“Pay attention to ‘how,’ not ‘what,’ ” says Rhoden. You may have done a thousand arabesques in ballet class, but how does this choreographer want you to do this arabesque? Observing how the choreographer moves will inform your approach. Are the steps rooted in clean, classical vocabulary, or more grounded? Does he or she start movements from deep within the core, or are they initiated by the extremities? Also pay attention to the words and sounds the choreographer uses: Most tend to describe their steps with verbs like “melt,” “carve,” “glide” or “slither,” which build a vivid mental picture of the images being created.
Look and listen for style clues, says Rhoden (here with Wendy Whelan). Photo by Jim Lafferty.
Show Your Intention
Once you’ve learned what’s most important to the choreographer, let your nuance and personality shine through. “Choosing dancers is more about who they are and what they convey than the shape of their body or how many pirouettes they can do,” says Canadian choreographer Peter Quanz. Dancemakers are looking for a glimpse of what will eventually be performed onstage—technique, emotion, musicality, artistry. Throw yourself into the work. Don’t be embarrassed to take movements to the extreme or make artistic choices in a room full of people. “Even if you forget some steps, just go for it!” Quanz urges. “Try it. Fall! Fall gloriously!”
There’s no need to push everybody out of the way—this usually comes off as more inconsiderate than eager. Instead, find a place in the studio where you can move freely, then give it all you’ve got. It won’t matter where you’re standing if you’re doing an exceptional job.
Accept your limits
There’s no way to know exactly what each choreographer is looking for beyond obvious qualities, like solid technique. I’ve been chosen for some roles because I’m curvy, and left out of others for that same reason. I’ve been cast for my grand allégro, or for being a brunette. There’s no reason to waste energy pretending to be anyone you’re not. “Perfection is overrated,” says Rhoden. Or, as Oscar Wilde put it, “Be yourself. Everyone else is already taken.”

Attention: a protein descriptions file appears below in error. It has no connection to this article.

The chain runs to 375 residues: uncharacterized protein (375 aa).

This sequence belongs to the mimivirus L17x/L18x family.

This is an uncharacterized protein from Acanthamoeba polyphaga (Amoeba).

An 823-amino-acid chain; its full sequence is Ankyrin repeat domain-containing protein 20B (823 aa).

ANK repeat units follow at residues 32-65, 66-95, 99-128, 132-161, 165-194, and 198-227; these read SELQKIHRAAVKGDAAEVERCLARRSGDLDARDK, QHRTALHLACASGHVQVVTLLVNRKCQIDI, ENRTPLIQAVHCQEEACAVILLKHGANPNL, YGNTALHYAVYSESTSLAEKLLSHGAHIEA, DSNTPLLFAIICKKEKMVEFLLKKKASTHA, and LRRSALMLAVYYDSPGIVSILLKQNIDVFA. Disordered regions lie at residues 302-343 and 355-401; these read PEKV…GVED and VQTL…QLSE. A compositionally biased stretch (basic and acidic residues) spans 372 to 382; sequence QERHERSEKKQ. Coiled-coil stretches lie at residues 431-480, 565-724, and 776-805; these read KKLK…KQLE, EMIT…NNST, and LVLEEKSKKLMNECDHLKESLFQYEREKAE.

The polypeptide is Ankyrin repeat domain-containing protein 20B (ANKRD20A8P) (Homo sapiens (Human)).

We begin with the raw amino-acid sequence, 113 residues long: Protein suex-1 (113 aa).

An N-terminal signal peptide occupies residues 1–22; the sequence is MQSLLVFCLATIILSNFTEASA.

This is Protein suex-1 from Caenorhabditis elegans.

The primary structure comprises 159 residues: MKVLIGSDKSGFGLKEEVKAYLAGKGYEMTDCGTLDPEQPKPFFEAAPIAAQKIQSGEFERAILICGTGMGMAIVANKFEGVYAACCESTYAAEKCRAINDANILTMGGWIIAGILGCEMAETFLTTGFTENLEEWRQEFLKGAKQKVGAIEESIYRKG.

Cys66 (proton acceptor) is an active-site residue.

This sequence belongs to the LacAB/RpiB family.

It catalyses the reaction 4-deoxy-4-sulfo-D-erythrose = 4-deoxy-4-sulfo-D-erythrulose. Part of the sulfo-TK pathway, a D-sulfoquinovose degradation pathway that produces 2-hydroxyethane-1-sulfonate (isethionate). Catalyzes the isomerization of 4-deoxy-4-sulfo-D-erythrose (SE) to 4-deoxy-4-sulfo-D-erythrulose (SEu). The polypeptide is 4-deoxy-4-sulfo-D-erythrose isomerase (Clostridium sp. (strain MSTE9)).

Use Your Losses
It’s convenient to say, “Of course she got the part instead of me...the director loves her!” But it’s a mistake to write off your peers’ accomplishments like that. Instead, pinpoint why you weren’t chosen, and get to work on fixing it if it’s something you can improve. One year I was cast as a second understudy for one of my dream roles. When I asked why I wasn’t chosen to perform, my director told me that the choreographer (who had cast the ballet using his memory of us from years before) “couldn’t imagine me” for the role. I used the rejection as fuel. The choreographer would be visiting one week before opening night, and I was determined to dance so well that he’d regret not casting me. I rehearsed earnestly by myself in the background for weeks. Finally in my first run-through for the choreographer, I danced my smaller soloist role with as much passion and conviction as I could muster. I was asked to do the principal role for the next run-through, danced it with everything I had—and was rewarded with two performances! When you take full advantage of your losses, success will always be around the corner.
Emily Ramirez is a dancer with Charlotte Ballet.